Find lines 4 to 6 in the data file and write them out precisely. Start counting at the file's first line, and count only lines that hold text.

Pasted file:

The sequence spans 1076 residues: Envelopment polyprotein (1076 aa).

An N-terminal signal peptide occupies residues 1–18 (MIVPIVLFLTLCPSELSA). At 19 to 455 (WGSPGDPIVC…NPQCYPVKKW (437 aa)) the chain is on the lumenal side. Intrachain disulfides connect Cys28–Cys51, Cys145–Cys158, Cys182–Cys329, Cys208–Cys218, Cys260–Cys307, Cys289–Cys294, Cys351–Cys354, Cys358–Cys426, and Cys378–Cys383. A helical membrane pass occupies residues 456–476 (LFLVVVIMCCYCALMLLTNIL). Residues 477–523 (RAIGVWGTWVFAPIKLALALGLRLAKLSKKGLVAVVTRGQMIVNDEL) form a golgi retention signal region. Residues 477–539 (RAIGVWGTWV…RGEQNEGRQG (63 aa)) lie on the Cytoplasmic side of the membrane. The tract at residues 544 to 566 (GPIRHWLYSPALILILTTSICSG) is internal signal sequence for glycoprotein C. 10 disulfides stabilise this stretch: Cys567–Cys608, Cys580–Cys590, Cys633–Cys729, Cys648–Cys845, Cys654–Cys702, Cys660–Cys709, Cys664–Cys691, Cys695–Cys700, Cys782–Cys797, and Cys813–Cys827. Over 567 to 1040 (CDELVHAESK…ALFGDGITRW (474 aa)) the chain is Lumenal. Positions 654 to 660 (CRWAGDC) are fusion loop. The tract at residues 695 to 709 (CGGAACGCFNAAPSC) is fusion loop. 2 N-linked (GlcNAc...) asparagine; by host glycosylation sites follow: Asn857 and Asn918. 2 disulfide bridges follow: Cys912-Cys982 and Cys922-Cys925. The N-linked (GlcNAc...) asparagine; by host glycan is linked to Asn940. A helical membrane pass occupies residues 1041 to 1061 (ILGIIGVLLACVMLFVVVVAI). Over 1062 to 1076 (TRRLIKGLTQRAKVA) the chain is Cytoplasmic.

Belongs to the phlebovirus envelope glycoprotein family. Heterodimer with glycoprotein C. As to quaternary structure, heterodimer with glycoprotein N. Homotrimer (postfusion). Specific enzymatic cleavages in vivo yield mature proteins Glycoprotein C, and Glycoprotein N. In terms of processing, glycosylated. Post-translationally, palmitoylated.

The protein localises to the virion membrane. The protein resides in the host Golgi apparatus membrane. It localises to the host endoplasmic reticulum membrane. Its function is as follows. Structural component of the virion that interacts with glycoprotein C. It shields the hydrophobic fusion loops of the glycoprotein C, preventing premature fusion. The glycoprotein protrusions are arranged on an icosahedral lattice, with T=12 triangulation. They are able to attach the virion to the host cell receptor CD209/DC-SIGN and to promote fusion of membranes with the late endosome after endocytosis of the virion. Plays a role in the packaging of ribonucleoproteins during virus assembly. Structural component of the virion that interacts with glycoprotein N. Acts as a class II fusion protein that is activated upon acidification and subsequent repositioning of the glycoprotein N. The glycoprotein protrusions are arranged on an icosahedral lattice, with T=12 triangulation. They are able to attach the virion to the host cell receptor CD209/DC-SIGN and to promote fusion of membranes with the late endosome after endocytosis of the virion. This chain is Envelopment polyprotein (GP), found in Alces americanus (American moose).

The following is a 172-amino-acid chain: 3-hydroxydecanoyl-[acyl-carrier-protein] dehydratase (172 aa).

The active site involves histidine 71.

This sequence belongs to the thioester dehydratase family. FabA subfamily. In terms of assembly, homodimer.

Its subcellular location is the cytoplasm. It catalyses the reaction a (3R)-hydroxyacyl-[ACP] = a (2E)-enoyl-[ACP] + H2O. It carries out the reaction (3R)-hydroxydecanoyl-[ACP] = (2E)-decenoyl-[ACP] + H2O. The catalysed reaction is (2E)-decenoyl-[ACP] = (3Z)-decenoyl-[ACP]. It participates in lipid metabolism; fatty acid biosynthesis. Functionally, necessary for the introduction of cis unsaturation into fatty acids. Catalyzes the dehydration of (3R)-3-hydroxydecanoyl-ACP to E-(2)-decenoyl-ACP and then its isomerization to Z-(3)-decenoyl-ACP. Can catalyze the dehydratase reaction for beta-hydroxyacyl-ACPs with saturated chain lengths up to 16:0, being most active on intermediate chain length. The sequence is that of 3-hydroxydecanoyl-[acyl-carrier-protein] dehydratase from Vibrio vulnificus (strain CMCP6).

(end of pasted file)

The protein localises to the virion membrane. The protein resides in the host Golgi apparatus membrane. It localises to the host endoplasmic reticulum membrane. Its function is as follows. Structural component of the virion that interacts with glycoprotein C. It shields the hydrophobic fusion loops of the glycoprotein C, preventing premature fusion. The glycoprotein protrusions are arranged on an icosahedral lattice, with T=12 triangulation. They are able to attach the virion to the host cell receptor CD209/DC-SIGN and to promote fusion of membranes with the late endosome after endocytosis of the virion. Plays a role in the packaging of ribonucleoproteins during virus assembly. Structural component of the virion that interacts with glycoprotein N. Acts as a class II fusion protein that is activated upon acidification and subsequent repositioning of the glycoprotein N. The glycoprotein protrusions are arranged on an icosahedral lattice, with T=12 triangulation. They are able to attach the virion to the host cell receptor CD209/DC-SIGN and to promote fusion of membranes with the late endosome after endocytosis of the virion. This chain is Envelopment polyprotein (GP), found in Alces americanus (American moose).

The following is a 172-amino-acid chain: 3-hydroxydecanoyl-[acyl-carrier-protein] dehydratase (172 aa).

The active site involves histidine 71.